POV

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22.11.21

Why brands will need to be more empathetic following the pandemic

Rosie Fleming

Senior Digital Marketing Analyst

Much research in the past 18 months has focused on how the pandemic has impacted people’s wellbeing. According to one YouGov report, conducted in November 2020, over half (53%) of Brits say the pandemic has harmed their mental health.

While this is troubling, more concerning is the gender disparity. According to Global Web Index (GWI), 45% of women say their mental health has worsened due to the pandemic, compared to 29% of men. This means women are over 50% more likely to say their mental health has declined in the past year. This could be due to a number of reasons such as women being disproportionately impacted by job losses (McKinsey study, 2021), an increase in domestic violence (BBC, 2021), more women being the stay-at-home parent (ONS, 2020) – and therefore more impacted by the stress of home schooling and lack of escapism. The list goes on.

Understand how your consumers live, think, feel and act – it changes constantly

The variance in how individuals are feeling because of the pandemic hammers home the message that no human is the same. We all live, think, feel, act, and react differently to one another. For brands, this means having a thorough understanding of one’s audience is vital to reaching and truly engaging all members of that audience.

In the current climate of continuously changing consumer headspaces and behaviour, this kind of in-depth audience comprehension has never been more important. Of course, gender is just one demographic differentiating people. There is an abundance of other discoverable data that helps us better understand how people are feeling and thinking.

If a brand can identify demographic differences in their audience, as well as psychographics such as self-perceptions, and online behaviour like social media usage, highly granular audience segments can be produced. Hyper tailored content and messaging can then be promoted to each segment, ensuring all audience members are reached and engaged.

At iCrossing we have world leading audience intelligence tools at our disposal that allow us to do just this. Global Web Index (GWI) is a survey-based tool with available survey data spanning over 40 countries, 18 million consumers, 4,000 brands and 40,000 human attributes. The depth of the data means we can profile audiences in extreme detail, analysing robust data on characteristics, interests, preferences, and actions. Understanding favoured media channels, brand preferences, where people engage with content online and why, means we can build exhaustive insight-led targeting frameworks.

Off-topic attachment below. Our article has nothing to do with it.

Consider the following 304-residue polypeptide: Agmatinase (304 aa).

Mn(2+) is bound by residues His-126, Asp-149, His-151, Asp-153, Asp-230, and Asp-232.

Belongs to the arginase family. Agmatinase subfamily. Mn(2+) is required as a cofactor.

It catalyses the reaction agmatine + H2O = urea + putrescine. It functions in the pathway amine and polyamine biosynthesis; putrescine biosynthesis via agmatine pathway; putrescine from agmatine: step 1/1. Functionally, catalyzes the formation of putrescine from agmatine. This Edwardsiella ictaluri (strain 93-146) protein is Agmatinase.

iCrossing stands out from the competition by amplifying audience insights with search and social listening. We take a holistic approach, not only unearthing what an audience looks like, how they view themselves, and how they behave online, but also identifying an audience’s thoughts and emotions in real time, as well as predicting their future wants and needs.

The importance of audience segmentation and messaging

An example of how we implement this multi-phase approach in our work is a project carried out for Public Health Wales (PHW), as part of the Keep Wales Safe campaign. PHW provided us with previously identified Welsh audience segments – based on tendencies to abide by Covid restrictions – ranging from ‘Cynical Non-Compliant’ to ‘Trusting Compliant’. The ask was “to expand” on these segments and recommend how to engage audiences in future campaign messaging.

We started by reproducing the segments in GWI and uncovering new behavioural and psychographic insights. For example, we discovered that the favourite social channel of ‘Cynical Non-Compliants’ is Facebook. They over-index in using Facebook messenger, and in using (or viewing) Facebook groups. Immediately, we could say that Facebook posed a major targeting opportunity for this segment.